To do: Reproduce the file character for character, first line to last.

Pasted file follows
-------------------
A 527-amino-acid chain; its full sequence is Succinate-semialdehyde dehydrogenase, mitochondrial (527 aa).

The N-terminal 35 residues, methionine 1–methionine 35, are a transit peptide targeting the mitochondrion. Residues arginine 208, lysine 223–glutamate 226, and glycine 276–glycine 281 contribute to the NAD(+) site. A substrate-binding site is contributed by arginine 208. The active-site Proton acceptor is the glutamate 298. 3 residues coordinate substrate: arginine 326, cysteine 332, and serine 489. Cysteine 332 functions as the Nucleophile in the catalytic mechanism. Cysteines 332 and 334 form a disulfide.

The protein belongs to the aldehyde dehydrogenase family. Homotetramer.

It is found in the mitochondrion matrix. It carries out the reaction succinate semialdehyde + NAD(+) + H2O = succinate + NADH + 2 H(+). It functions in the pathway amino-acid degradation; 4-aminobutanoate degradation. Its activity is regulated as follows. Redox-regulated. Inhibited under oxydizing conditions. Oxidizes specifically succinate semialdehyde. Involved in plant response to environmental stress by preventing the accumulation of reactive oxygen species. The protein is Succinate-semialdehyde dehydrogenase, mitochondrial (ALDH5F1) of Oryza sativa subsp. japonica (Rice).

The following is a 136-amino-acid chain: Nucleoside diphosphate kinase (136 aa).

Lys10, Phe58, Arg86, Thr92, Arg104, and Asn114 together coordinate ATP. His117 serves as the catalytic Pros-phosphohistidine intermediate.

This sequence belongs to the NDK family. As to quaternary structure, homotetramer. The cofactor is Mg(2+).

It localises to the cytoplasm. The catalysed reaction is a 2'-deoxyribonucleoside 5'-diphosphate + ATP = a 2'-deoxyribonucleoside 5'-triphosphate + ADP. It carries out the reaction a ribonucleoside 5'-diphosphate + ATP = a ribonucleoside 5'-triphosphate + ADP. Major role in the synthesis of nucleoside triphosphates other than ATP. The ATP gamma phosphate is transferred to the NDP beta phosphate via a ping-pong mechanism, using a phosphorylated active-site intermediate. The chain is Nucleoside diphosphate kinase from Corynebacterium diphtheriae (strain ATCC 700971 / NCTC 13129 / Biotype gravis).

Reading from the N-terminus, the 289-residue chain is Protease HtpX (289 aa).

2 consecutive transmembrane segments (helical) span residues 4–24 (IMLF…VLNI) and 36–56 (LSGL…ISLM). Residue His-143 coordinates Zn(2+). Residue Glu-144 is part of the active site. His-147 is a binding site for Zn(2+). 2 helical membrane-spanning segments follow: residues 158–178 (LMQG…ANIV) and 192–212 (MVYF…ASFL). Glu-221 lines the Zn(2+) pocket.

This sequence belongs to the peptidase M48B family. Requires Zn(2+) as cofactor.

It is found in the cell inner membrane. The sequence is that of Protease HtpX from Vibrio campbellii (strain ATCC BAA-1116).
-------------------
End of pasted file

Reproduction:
A 527-amino-acid chain; its full sequence is Succinate-semialdehyde dehydrogenase, mitochondrial (527 aa).

The N-terminal 35 residues, methionine 1–methionine 35, are a transit peptide targeting the mitochondrion. Residues arginine 208, lysine 223–glutamate 226, and glycine 276–glycine 281 contribute to the NAD(+) site. A substrate-binding site is contributed by arginine 208. The active-site Proton acceptor is the glutamate 298. 3 residues coordinate substrate: arginine 326, cysteine 332, and serine 489. Cysteine 332 functions as the Nucleophile in the catalytic mechanism. Cysteines 332 and 334 form a disulfide.

The protein belongs to the aldehyde dehydrogenase family. Homotetramer.

It is found in the mitochondrion matrix. It carries out the reaction succinate semialdehyde + NAD(+) + H2O = succinate + NADH + 2 H(+). It functions in the pathway amino-acid degradation; 4-aminobutanoate degradation. Its activity is regulated as follows. Redox-regulated. Inhibited under oxydizing conditions. Oxidizes specifically succinate semialdehyde. Involved in plant response to environmental stress by preventing the accumulation of reactive oxygen species. The protein is Succinate-semialdehyde dehydrogenase, mitochondrial (ALDH5F1) of Oryza sativa subsp. japonica (Rice).

The following is a 136-amino-acid chain: Nucleoside diphosphate kinase (136 aa).

Lys10, Phe58, Arg86, Thr92, Arg104, and Asn114 together coordinate ATP. His117 serves as the catalytic Pros-phosphohistidine intermediate.

This sequence belongs to the NDK family. As to quaternary structure, homotetramer. The cofactor is Mg(2+).

It localises to the cytoplasm. The catalysed reaction is a 2'-deoxyribonucleoside 5'-diphosphate + ATP = a 2'-deoxyribonucleoside 5'-triphosphate + ADP. It carries out the reaction a ribonucleoside 5'-diphosphate + ATP = a ribonucleoside 5'-triphosphate + ADP. Major role in the synthesis of nucleoside triphosphates other than ATP. The ATP gamma phosphate is transferred to the NDP beta phosphate via a ping-pong mechanism, using a phosphorylated active-site intermediate. The chain is Nucleoside diphosphate kinase from Corynebacterium diphtheriae (strain ATCC 700971 / NCTC 13129 / Biotype gravis).

Reading from the N-terminus, the 289-residue chain is Protease HtpX (289 aa).

2 consecutive transmembrane segments (helical) span residues 4–24 (IMLF…VLNI) and 36–56 (LSGL…ISLM). Residue His-143 coordinates Zn(2+). Residue Glu-144 is part of the active site. His-147 is a binding site for Zn(2+). 2 helical membrane-spanning segments follow: residues 158–178 (LMQG…ANIV) and 192–212 (MVYF…ASFL). Glu-221 lines the Zn(2+) pocket.

This sequence belongs to the peptidase M48B family. Requires Zn(2+) as cofactor.

It is found in the cell inner membrane. The sequence is that of Protease HtpX from Vibrio campbellii (strain ATCC BAA-1116).